Lippy Review: Romeo and Juliet

Romeo and Juliet

West Yorkshire Playhouse 10/03/17

Romeo and Juliet is a difficult play to perform, at risk of falling into tropes of tired convention and Shakespearean stereotype. However, the ongoing production at the West Yorkshire Playhouse was youthful, diverse and managed to capture some of the themes and motifs often left out of performances of Romeo and Juliet.
This production moves away from traditional Shakespearean costume and places the scene firmly in a youthful and modern world. The abundance of energy on stage is largely provided by the chorus, who burst onto the stage for the prologue, and continue to provide the atmosphere for this engaging and humorous show. The use of phones, electronics and music brings the production straight into 2017, and is totally refreshing. By bringing the production up to date, director Amy Leach makes compelling comparisons between Shakespeare’s tragedy and the social climate of England today. For example, the continual additions of cellophane-wrapped flowers accrued throughout the production, signifying the wasteful and premature deaths of the characters, is an all-too-familiar sight. Additionally, the brawls led by school children in uniforms, filmed on camera-phones, seems to be a commentary on the existing presence of teenage gang-violence and mentality in the modern world. By doing this, and using the modern-day costumes and scenery, Leach brings to light the timeless themes of love, death and rivalry that are ever-present in contemporary society.

However, what set this production aside from others I have seen is the use of humour which made the production far more accessible to a modern audience as the verbal wit of Shakespeare was effortlessly combined with physical comedy. This was the case with Mercutio, played by Elexi Walker, who was a joy to watch on stage, bringing inevitable laughter each time she entered with a new and funky outfit. The onstage banter between herself and Benvolio (Lawrence Walker) peaked audience interest throughout the first act and it was brilliant to see the humour in Shakespeare portrayed in such a flirty, light-hearted way. Despite this, her intensity when acting opposite Tybalt (Tachia Newall) provided needed depth to her character and strengthened the portrayal of one of the best-loved Shakespeare characters.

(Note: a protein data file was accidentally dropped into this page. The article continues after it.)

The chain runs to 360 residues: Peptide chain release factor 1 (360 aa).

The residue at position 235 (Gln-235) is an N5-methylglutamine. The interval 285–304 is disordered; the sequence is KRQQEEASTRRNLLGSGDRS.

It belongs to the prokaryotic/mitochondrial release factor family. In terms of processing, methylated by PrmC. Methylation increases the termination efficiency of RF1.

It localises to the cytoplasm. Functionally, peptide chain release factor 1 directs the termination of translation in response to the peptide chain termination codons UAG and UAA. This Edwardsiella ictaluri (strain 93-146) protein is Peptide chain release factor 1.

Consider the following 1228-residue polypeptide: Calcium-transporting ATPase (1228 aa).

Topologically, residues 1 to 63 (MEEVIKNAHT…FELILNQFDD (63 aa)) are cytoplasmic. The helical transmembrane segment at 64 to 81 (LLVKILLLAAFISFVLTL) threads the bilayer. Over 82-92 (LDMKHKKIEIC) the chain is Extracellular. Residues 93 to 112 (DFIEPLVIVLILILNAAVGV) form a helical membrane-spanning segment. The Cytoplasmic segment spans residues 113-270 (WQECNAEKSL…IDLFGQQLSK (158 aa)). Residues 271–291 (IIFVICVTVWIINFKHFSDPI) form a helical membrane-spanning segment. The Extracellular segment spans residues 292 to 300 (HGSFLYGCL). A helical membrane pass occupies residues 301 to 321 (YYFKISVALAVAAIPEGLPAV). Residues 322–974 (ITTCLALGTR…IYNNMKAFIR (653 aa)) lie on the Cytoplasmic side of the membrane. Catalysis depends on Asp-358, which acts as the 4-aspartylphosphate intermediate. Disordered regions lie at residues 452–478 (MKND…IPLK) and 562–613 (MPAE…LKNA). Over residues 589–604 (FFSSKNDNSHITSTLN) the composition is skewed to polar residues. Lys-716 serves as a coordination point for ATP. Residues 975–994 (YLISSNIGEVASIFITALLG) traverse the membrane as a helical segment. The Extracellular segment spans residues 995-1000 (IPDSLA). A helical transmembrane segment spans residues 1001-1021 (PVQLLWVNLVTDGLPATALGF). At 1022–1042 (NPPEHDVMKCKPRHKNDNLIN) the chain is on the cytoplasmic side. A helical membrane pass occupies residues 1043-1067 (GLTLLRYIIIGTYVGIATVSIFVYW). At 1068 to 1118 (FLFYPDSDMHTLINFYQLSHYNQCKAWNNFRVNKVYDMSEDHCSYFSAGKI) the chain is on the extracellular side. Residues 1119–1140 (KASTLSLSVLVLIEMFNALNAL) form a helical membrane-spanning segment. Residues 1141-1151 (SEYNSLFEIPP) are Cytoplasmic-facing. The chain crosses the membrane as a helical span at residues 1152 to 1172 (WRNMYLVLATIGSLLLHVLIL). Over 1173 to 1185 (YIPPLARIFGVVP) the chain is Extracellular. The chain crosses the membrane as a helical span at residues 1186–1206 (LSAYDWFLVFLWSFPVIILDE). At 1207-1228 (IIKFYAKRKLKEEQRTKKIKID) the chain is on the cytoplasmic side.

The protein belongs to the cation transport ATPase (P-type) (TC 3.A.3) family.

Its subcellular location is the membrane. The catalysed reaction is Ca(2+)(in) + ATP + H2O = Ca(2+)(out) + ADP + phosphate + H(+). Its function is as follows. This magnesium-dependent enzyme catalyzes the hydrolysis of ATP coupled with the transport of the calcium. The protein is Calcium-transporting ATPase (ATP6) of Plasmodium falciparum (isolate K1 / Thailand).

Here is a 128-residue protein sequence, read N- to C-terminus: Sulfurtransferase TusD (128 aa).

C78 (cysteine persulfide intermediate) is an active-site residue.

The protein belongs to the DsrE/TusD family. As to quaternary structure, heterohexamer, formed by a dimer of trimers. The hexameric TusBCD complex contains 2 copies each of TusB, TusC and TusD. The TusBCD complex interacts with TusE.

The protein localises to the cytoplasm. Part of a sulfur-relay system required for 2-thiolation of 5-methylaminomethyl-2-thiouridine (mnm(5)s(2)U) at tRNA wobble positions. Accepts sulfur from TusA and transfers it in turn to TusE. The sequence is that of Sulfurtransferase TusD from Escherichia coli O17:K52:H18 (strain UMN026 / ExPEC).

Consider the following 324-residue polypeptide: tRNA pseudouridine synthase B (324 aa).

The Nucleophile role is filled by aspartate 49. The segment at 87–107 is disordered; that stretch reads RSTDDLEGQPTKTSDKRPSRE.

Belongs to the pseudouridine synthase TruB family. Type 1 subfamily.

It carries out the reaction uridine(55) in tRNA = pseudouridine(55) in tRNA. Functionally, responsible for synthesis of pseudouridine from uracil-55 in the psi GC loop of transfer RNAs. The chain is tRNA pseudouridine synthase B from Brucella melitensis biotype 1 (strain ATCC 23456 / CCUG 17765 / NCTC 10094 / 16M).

On the subject of humour, it was particularly refreshing to see Dan Parr portray the comedy within Romeo’s character that is too frequently overlooked. It is often the case that Romeo is played as a stuffy, serious lovesick teenager. However, Parr picks up on the ridiculous nature of the romance and emphasises the comedy accordingly, embellishing Romeo’s monologues with a love-sick grin and teasing eyes which communicate the sense of joyous juvenility in the character perfectly. The hilarious indication to the ‘star cross’d lovers’ in Romeo’s costume to the Capulet ball emphasised that the lovers are, in fact, just kids, and the ridiculousness of the improbable romance.

This is a highly professional production, contributed to by the impressive scenery, stagecraft and direction. I would highly recommend anyone to catch one of the final performances in the run, ending 25th March.


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